Holger K. Nielsen
|Holger K. Nielsen|
|59th Foreign Minister of Denmark|
12 December 2013 – 30 January 2014
|Prime Minister||Helle Thorning-Schmidt|
|Preceded by||Villy Søvndal|
|Succeeded by||Martin Lidegaard|
|18th Minister of Taxation|
16 October 2012 – 12 December 2013
|Preceded by||Thor Möger Pedersen|
|Succeeded by||Jonas Dahl|
|Leader of the Socialist People's Party|
|Preceded by||Gert Petersen|
|Succeeded by||Villy Søvndal|
23 April 1950 |
|Political party||Socialist People's Party|
Holger Kirkholm Nielsen, known as Holger K. Nielsen (born 23 April 1950), is a Danish politician, member of the Folketing for the Socialist People's Party. He was Denmark's Minister for Foreign Affairs from 12 December 2013 to 30 January 2014. He was leader of the Socialist People's Party from 1991 to 2005 and served as the Minister for Taxation from 16 October 2012 to 12 December 2013.
Early life and education
He was elected to the Danish Parliament in 1987. He became leader of the Socialist People's Party in 1991 at a time when the party was going through some major ideological soul-searching following the collapse of socialism in Eastern Europe. The opposing candidate for the party leadership was Sten Gade, a self-styled moderniser intent on reforming the party in ways which the majority found too radical. Holger K. Nielsen was considered a 'safer' choice in the eyes of the party's old guard, and thus assumed the leadership allied to the more leftist elements in his party.
Among the policies that had to be addressed was the party's approach to European integration. Having opposed membership of the EC (EU) in 1972, and then campaigned against ratification of the Single European Act in 1986, the party had by the late 1980s grudgingly reconciled itself to Danish membership, dropping the demand for withdrawal in 1990. However when the Maastricht Treaty came up for approval by referendum in 1992 the party remained true to its roots and recommended a 'NO' vote. Holger K. Nielsen became one of the leaders in this campaign, and was later judged to have swung far more than his own socialist voters towards the NO-side, which to great surprise emerged victorious by a wafer-thin margin. The following year, however, he reversed that position, recommending acceptance of the Maastricht Treaty, supplemented with the four Danish opt-outs. This decision came close to tearing the party apart, with some 60% of its voters remaining opposed, but this time the yes-side prevailed.
During the years of the Poul Nyrup Rasmussen governments (1993–2001), Holger K. Nielsen managed to take the Socialist People's Party closer to the mainstream of Danish politics, positioning the party as a slightly more leftist alternative to the ruling Social Democrats. During this time the party entered into several major compromises with the government in many policy areas, including several state finance bills. However close the socialists moved to the government, though, they never quite became acceptable as coalition partners, much to the chagrin of Holger K. Nielsen. A real popular breakthrough also never materialised, despite the leader's high media profile. The party lost seats in both the 1994 and 2001 elections, only managing to hold on in the 1998 election.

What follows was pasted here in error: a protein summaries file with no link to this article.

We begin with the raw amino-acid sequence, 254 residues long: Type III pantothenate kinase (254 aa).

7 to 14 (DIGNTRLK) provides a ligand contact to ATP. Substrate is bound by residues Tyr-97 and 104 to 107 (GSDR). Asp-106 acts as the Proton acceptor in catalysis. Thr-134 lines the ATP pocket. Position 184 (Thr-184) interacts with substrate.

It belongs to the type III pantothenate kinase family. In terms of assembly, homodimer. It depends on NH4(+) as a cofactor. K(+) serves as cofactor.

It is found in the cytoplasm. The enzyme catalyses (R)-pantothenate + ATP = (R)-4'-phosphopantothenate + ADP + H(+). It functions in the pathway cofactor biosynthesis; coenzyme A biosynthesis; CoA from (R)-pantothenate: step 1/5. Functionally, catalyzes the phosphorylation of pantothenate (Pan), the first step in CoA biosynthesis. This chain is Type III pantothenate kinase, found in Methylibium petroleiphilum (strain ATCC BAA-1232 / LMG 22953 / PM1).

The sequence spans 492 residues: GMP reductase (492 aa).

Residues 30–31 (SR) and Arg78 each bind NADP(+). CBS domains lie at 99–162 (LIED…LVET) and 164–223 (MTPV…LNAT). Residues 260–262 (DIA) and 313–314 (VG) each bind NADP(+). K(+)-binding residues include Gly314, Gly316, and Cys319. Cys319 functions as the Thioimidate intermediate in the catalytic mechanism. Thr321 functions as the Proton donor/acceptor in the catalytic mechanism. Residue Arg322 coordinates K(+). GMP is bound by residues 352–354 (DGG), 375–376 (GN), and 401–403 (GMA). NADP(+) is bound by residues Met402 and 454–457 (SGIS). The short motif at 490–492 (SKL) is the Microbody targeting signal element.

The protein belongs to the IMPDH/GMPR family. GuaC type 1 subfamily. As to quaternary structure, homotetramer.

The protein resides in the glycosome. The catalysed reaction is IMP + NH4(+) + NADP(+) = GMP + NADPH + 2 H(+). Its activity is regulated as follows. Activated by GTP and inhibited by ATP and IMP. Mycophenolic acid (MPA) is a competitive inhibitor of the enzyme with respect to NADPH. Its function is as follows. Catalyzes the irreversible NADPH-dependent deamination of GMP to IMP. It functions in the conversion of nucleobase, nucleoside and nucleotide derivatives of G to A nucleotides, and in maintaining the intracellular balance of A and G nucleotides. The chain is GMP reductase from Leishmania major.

The party was successful in shoring up the centre-left governments of the 1990s. The party remained in the sceptic camp during the 1998 referendum campaign for the Amsterdam Treaty, a move which prompted several prominent pro-Europeans, such as Sten Gade and Christine Antorini, to leave politics. Again in 2000, when the issue was Denmark entering the Economic and Monetary Union, the Socialists were in the forefront of the successful NO-campaign, with Holger K. Nielsen taking a prominent lead. However later that same year, flush with victory and riding high in the opinion polls, Holger K. Nielsen performed one of the more spectacular U-turns in modern Danish political history, when he made his party endorse the Nice Treaty, thus making a referendum avoidable. This was the opening shot in a campaign to turn the formerly EU-sceptic party into pro-Europeans, a process that culminated in late 2004, with the party's rank-and-file following Holger K. Nielsen's advice, and endorsing a pro-ratification stance towards the EU's Draft Constitution.
Following the election in 2001 of a liberal-conservative coalition, the Socialist People's Party found themselves pushed to the margins of Danish politics, rarely able to influence events. Their response was to move towards the left in most policy areas, a move which only separated them even more from the mainstream, and which seemed to have only limited appeal to the public. In foreign policy the party was also adrift, only being able to unite around a strident anti-Americanism.
Following yet another election defeat in 2005, Holger K. Nielsen resigned as party leader, leaving behind a party which, having moved away from the mainstream in such vital areas as asylum/immigration/integration and management of the economy, and having abandoned its distinctive policy of EU-scepticism, was possibly in even harder search for a raison d'etre than the one he took over.
When Annette Vilhelmsen became new leader of the party in October 2012, Nielsen who had been a strong supporter of Vilhelmsen's candidacy was named new Minister of Taxation in the Cabinet of Helle Thorning-Schmidt.
Nielsen is in his second marriage and has four children, two from each of the marriages.
|Party political offices|
|Leader of the Danish Socialist People's Party
1991 – 2005
Thor Möger Pedersen
|Minister for Taxation of Denmark
2012 – 2013
|Minister of Foreign Affairs